7. I definitely change how I address someone in my email depending on the circumstance. There is a formality that is missing in business communication. When I have to reach someone by email, or receive an online response to a query, the wording is fairly indicative of the age group.

    I cannot imagine my life without email but there are definitely some courtesies that we sidestep.



      1. Dear Carrico,

        I have spoken to people, by phone, after receiving an email from them. In my opinion, and experience, there is a difference in inferred meaning, slang and wording that correlates to age group and writing experience.

        I do not have a doctorate but am fairly astute. Additionally, I have needed to follow up by phone since you cannot always put everything in an email. Sometimes, we are just going to have to speak to each other and get that third dimension and expression of emotion.

        The Empathy Queen


      2. I salute you, thempathiequeen. A salatory (damn, can’t spell it) effort, but evasive, none the less. “Did you ever have to make up yer mind…….”


  8. When was the last time anyone received a telegram? At the time, this new form of communication was the cat’s meow. There was no correctness or formality involved. The message was choppy, specific, direct , informative and usually demanded the user to reply ASAP. Formality used in snail mail was ingrained into the majority of us by our parents and teachers. Electronic media transformed the user’s mindset to shun the formal and accept the casual and immediate. Users have invented their own specialized shorthand form of the alphabet to communicate efficiently with one another. Our active mental processes are still catching up to what a majority of us now do at a subconscious level — communicate.That’s progress.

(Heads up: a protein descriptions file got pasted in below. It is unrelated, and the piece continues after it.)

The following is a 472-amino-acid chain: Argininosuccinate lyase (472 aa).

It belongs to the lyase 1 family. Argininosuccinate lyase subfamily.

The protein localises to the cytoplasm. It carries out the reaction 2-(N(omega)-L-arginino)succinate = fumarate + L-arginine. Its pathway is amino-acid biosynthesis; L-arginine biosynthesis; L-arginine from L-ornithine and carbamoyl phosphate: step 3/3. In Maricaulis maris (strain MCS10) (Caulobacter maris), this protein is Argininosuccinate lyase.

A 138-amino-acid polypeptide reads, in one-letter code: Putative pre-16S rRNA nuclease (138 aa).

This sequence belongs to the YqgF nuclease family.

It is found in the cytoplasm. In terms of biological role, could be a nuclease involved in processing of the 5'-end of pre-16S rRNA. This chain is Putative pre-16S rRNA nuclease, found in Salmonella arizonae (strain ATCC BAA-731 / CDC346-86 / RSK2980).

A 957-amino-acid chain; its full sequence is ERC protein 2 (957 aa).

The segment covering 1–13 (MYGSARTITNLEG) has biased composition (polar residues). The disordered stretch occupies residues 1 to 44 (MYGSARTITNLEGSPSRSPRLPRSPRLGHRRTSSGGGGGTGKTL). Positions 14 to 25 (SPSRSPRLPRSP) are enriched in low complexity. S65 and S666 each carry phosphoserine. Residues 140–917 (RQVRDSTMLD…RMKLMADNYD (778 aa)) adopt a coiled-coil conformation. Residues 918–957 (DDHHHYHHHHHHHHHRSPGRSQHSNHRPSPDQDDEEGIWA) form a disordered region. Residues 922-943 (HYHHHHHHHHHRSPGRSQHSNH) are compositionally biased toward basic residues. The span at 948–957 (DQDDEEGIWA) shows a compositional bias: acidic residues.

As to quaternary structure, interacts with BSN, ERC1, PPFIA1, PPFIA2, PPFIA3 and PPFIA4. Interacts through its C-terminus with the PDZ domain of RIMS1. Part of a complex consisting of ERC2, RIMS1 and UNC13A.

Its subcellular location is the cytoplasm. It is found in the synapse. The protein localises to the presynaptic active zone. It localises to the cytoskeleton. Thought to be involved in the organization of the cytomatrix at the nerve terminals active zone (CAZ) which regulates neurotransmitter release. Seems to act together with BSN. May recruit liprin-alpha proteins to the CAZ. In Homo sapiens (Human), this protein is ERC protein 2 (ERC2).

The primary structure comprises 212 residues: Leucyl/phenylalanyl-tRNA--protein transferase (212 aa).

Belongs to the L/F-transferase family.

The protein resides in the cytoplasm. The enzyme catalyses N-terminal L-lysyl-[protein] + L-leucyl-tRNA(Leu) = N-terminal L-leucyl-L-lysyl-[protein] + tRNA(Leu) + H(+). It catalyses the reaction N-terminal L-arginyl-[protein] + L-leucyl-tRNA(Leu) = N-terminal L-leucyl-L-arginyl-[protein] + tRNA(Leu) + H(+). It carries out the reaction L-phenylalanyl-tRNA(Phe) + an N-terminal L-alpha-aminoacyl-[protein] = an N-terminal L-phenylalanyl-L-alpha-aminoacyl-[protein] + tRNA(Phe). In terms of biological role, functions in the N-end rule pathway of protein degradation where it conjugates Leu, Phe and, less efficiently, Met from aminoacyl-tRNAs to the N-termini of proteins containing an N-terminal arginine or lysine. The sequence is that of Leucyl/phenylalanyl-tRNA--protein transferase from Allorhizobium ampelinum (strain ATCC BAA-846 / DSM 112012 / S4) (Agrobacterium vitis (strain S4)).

1. When was the first time anyone received a letter, Gerry old man? I think this is also a pertinent question. As I recall, the recipient had the option of rejecting the missive if he/she thought the sender was a pain in the ass. In those days in, at le[st, the U.S., the recipient paid the postage. But times change, you might argue. Do they really? Maybe, maybe not. Further, this ‘transformed mindset’ you blog about: Sounds pretty thesis/antithesis…synthesis…to me. The alternative? Not sure yet, but Koestler’s Bricks to Babel is blowing me away.
      Nice talkin’ with you.


    1. Hell, baby, it’s better than mine: “Waar ben ik?” Anyway,salutations. My previous association with ‘blogs’ has been merely PressEurop. As one of the few admitted Americans, it got pretty bloody sometimes. Also, we tended to wander off into side issues, and, thus my inability to remember what I’m supposed to be blogging about. Perhaps that is something to keep in mind. My previous fellow blogger had written something beautifully constructed. Somehow, your comment came up. It was simple, direct, and I’ve decided to answer it in kind:
      Welcome aboard, baby.